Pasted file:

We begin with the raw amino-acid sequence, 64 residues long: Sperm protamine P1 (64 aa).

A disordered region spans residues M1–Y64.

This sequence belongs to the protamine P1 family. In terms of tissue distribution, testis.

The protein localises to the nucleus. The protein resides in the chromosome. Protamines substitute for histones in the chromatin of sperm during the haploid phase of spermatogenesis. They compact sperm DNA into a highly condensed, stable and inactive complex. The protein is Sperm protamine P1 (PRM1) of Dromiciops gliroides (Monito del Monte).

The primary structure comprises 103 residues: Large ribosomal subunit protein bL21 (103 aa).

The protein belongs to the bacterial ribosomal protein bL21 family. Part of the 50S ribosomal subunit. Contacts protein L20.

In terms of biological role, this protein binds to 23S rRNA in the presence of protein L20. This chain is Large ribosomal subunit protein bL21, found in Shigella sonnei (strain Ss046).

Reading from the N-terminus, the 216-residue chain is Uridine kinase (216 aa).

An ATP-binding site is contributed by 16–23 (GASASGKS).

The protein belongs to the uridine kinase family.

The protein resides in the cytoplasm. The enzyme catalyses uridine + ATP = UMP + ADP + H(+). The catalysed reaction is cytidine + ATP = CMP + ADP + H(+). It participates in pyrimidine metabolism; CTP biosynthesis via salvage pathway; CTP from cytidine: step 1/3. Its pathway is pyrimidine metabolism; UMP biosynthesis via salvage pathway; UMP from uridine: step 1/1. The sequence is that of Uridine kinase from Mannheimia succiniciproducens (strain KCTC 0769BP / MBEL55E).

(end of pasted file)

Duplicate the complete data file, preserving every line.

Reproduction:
We begin with the raw amino-acid sequence, 64 residues long: Sperm protamine P1 (64 aa).

A disordered region spans residues M1–Y64.

This sequence belongs to the protamine P1 family. In terms of tissue distribution, testis.

The protein localises to the nucleus. The protein resides in the chromosome. Protamines substitute for histones in the chromatin of sperm during the haploid phase of spermatogenesis. They compact sperm DNA into a highly condensed, stable and inactive complex. The protein is Sperm protamine P1 (PRM1) of Dromiciops gliroides (Monito del Monte).

The primary structure comprises 103 residues: Large ribosomal subunit protein bL21 (103 aa).

The protein belongs to the bacterial ribosomal protein bL21 family. Part of the 50S ribosomal subunit. Contacts protein L20.

In terms of biological role, this protein binds to 23S rRNA in the presence of protein L20. This chain is Large ribosomal subunit protein bL21, found in Shigella sonnei (strain Ss046).

Reading from the N-terminus, the 216-residue chain is Uridine kinase (216 aa).

An ATP-binding site is contributed by 16–23 (GASASGKS).

The protein belongs to the uridine kinase family.

The protein resides in the cytoplasm. The enzyme catalyses uridine + ATP = UMP + ADP + H(+). The catalysed reaction is cytidine + ATP = CMP + ADP + H(+). It participates in pyrimidine metabolism; CTP biosynthesis via salvage pathway; CTP from cytidine: step 1/3. Its pathway is pyrimidine metabolism; UMP biosynthesis via salvage pathway; UMP from uridine: step 1/1. The sequence is that of Uridine kinase from Mannheimia succiniciproducens (strain KCTC 0769BP / MBEL55E).